The Omicron variant’s toll on Pennsylvania prisons is growing worse even as new infections drop on the outside, showing that incarcerated people remain highly vulnerable to COVID-19. Three weeks ago, we called on state prisons and county jails to do more to counter this threat, including redoubling efforts to give booster shots and providing more protective masks. The state of COVID behind bars shows how badly new measures are still needed in correctional facilities.
“Unequal access to vaccines and highly-protective masks continues to put the lives of incarcerated people in unnecessary danger,” says Claire Shubik-Richards, our executive director.
Infections in state prisons more than double and 7 more die
In the last three weeks, COVID infections among people in state prison custody have more than doubled to nearly 1,200. The illness has also killed 7 more incarcerated people, who are dying from the disease at the fastest rate since last winter’s deadly surge. From December 2020 through January 2021, COVID killed 71 people confined to Pennsylvania prisons and jails. So far during this winter’s Omicron surge, 21 have died from COVID, even though we now have widely available vaccines that protect against serious illness.
Unfortunately, many people in custody remain unvaccinated, especially in county jails. In the last month, 25 county jails in Pennsylvania have had new outbreaks. Westmoreland County Prison saw 39% of its jail population become infected in the month of January. The county reported that just 30% of incarcerated people were fully vaccinated. York County Prison had 1 in 10 people in custody test positive in its latest outbreak. And the number of active infections in Allegheny County Jail, where only 45% of detainees are fully vaccinated, peaked at 256 last month.
Boosters lacking in jails
Limited access to COVID-19 booster shots in county jails makes matters worse, as the Omicron variant has rendered “fully vaccinated” status far less effective at preventing serious illness. Incarcerated people cannot access boosters in at least 7 county jails, according to a Prison Society survey conducted over the last two weeks. These include the jails in Armstrong, Chester, Jefferson, McKean, Montour, Potter, and Schuylkill counties.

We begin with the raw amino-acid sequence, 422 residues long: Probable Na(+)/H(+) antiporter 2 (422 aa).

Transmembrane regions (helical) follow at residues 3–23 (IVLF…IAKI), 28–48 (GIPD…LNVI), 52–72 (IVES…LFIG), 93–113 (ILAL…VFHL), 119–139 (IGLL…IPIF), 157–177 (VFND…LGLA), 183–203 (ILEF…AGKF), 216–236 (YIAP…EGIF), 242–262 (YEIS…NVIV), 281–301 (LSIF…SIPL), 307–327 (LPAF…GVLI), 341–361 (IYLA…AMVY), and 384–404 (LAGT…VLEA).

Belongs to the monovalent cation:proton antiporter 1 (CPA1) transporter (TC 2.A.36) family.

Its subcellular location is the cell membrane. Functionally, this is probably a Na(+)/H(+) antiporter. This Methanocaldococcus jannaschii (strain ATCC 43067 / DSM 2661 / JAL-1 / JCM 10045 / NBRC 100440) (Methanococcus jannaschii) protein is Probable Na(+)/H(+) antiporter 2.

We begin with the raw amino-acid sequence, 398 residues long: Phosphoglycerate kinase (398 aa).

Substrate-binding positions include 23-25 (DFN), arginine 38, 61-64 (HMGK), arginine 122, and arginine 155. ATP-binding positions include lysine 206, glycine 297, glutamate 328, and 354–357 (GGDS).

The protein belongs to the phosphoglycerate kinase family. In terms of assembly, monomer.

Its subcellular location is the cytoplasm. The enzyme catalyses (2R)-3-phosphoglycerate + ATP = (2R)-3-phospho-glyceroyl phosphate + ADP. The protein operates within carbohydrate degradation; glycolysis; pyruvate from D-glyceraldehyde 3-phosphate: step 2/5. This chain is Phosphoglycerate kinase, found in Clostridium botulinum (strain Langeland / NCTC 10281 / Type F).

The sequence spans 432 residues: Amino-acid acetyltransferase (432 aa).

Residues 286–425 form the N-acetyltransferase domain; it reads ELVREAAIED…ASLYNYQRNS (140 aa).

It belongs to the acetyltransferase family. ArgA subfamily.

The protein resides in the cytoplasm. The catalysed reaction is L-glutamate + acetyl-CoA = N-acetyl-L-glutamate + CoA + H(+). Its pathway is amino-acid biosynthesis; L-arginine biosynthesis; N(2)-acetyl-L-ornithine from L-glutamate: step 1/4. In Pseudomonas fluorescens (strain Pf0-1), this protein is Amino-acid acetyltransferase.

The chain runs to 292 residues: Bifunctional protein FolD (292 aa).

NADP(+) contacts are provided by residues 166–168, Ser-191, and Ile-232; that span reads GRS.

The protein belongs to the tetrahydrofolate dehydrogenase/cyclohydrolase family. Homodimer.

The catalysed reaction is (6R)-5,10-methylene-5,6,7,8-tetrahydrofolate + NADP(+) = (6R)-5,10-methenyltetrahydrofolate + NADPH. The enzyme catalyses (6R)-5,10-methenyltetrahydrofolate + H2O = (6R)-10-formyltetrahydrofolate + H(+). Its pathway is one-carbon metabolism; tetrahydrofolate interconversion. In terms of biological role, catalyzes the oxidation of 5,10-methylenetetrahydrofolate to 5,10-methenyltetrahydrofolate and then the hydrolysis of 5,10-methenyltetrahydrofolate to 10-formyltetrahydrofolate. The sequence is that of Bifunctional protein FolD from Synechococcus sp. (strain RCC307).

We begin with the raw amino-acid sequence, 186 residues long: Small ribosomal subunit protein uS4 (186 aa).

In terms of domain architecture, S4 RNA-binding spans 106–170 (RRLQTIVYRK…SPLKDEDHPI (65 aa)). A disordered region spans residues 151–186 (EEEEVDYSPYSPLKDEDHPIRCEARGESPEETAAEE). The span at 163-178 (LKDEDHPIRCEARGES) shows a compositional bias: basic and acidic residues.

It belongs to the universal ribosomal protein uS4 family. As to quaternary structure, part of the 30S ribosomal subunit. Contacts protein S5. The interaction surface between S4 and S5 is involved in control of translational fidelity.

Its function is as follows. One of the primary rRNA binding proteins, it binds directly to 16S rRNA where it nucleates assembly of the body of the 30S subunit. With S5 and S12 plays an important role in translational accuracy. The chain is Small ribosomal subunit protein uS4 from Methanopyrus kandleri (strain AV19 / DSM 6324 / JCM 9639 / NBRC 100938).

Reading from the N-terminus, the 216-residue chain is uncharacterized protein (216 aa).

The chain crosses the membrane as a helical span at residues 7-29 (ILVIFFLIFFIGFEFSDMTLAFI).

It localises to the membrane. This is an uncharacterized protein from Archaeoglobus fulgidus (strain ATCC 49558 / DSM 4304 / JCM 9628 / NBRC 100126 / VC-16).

New studies from the CDC have found that a booster dose of the Pfizer or Moderna vaccine increases protection against hospitalization from 57% to 90%. The public health agency now says boosters are necessary to stay “up-to-date” on COVID vaccinations.
Incarcerated people denied N95 and KN95 respirators
The Omicron variant’s unprecedented degree of transmissibility also led the CDC to update its guidance on masks to recommend that the general public wear “the most protective mask you can” and endorsed the use of N95 and KN95 respirators, especially for “high risk situations.” Then, the Biden administration launched an initiative to provide three free N95s to every American at drug stores and community health centers.
But despite their elevated risk from COVID-19, people confined to Pennsylvania prisons and jails still lack access to these highly protective masks. The Department of Corrections told the Prison Society it cannot access the federal government’s free supply on behalf of incarcerated people, and that it would not issue N95s anyway because they contain metal wiring the department deems a security concern. Instead, the DOC continues to issue cloth masks—which the CDC says offer the least protection—to people confined in state prisons.
“Failing to provide N95 or KN95 masks to incarcerated people at this stage of the pandemic denies enhanced protection to people who need it the most,” says Shubik-Richards, the Prison Society’s executive director.
At least three other state prison systems, California, Illinois, and Washington are providing highly protective respirators to people in custody. California last week started providing “one unaltered KN-95 respirator per week" to everyone in state prison. Illinois has provided new KN-95 masks to people in state prisons on a weekly basis since May 2020. We are told by the John Howard Association of Illinois that officials sometimes remove the metal wire inside the KN-95s. The Prison Society asked Shampa Chatterjee, an associate professor of physiology at the University of Pennsylvania’s Perelman School of Medicine, about whether altering the masks in this way could make them less effective. Chatterjee tried removing the metal from a KN-95 herself and said it was a “complicated” task that she feared could puncture the respirators and allow infected aerosols to leak through when worn.
The Prison Society continues to call on all state and county officials to: